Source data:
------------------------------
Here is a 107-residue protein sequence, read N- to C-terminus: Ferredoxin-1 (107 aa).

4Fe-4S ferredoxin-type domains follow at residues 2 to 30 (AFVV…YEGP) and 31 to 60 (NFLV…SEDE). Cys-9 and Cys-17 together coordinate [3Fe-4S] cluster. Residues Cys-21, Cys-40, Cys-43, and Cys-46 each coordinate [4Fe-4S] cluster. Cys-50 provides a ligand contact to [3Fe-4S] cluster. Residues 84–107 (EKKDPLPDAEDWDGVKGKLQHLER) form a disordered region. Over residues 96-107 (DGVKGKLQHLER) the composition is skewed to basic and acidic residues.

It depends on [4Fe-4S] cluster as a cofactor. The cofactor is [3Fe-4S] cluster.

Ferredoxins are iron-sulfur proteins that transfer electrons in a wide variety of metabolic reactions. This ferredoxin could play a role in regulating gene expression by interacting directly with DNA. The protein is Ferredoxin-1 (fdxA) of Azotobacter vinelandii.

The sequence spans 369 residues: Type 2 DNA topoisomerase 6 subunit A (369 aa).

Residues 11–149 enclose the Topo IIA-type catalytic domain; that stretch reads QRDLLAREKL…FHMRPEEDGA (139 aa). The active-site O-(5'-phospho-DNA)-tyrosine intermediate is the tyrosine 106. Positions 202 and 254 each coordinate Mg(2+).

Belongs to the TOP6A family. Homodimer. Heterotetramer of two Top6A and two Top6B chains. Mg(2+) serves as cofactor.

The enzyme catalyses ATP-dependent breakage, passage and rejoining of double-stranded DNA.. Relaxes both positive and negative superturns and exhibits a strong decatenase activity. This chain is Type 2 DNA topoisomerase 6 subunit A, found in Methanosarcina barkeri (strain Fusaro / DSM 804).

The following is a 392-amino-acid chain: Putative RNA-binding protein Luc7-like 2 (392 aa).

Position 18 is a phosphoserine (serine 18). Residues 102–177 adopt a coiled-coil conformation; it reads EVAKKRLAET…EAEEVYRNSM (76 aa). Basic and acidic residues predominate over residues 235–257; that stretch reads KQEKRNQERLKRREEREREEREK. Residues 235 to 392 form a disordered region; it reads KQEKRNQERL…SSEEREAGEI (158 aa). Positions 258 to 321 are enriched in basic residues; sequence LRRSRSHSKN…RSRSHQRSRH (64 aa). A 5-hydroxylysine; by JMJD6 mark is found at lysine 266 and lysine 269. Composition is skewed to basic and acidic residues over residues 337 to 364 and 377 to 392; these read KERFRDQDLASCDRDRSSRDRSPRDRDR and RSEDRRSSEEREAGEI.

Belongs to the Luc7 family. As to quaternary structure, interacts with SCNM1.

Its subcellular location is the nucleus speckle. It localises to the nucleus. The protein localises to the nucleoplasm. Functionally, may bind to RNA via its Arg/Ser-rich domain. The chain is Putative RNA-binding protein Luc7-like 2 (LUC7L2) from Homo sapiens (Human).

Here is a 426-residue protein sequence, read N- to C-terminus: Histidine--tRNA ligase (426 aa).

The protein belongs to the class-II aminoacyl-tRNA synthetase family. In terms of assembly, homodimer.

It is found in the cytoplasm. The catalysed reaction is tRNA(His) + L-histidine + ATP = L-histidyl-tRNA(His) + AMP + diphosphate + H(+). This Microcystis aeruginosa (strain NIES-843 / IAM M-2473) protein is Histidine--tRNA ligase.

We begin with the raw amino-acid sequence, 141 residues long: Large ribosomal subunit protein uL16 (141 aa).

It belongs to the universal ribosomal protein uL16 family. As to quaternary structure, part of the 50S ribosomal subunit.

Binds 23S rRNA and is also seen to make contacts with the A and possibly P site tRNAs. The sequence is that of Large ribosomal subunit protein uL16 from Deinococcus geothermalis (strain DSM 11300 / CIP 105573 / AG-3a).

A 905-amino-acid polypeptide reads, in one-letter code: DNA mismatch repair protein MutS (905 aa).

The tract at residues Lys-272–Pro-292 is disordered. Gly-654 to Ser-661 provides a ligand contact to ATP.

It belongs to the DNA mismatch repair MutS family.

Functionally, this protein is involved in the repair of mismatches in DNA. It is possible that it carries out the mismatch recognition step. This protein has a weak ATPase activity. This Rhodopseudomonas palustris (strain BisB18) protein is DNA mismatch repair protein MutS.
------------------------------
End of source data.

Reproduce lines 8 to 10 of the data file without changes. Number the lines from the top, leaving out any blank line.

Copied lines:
The enzyme catalyses ATP-dependent breakage, passage and rejoining of double-stranded DNA.. Relaxes both positive and negative superturns and exhibits a strong decatenase activity. This chain is Type 2 DNA topoisomerase 6 subunit A, found in Methanosarcina barkeri (strain Fusaro / DSM 804).

The following is a 392-amino-acid chain: Putative RNA-binding protein Luc7-like 2 (392 aa).

Position 18 is a phosphoserine (serine 18). Residues 102–177 adopt a coiled-coil conformation; it reads EVAKKRLAET…EAEEVYRNSM (76 aa). Basic and acidic residues predominate over residues 235–257; that stretch reads KQEKRNQERLKRREEREREEREK. Residues 235 to 392 form a disordered region; it reads KQEKRNQERL…SSEEREAGEI (158 aa). Positions 258 to 321 are enriched in basic residues; sequence LRRSRSHSKN…RSRSHQRSRH (64 aa). A 5-hydroxylysine; by JMJD6 mark is found at lysine 266 and lysine 269. Composition is skewed to basic and acidic residues over residues 337 to 364 and 377 to 392; these read KERFRDQDLASCDRDRSSRDRSPRDRDR and RSEDRRSSEEREAGEI.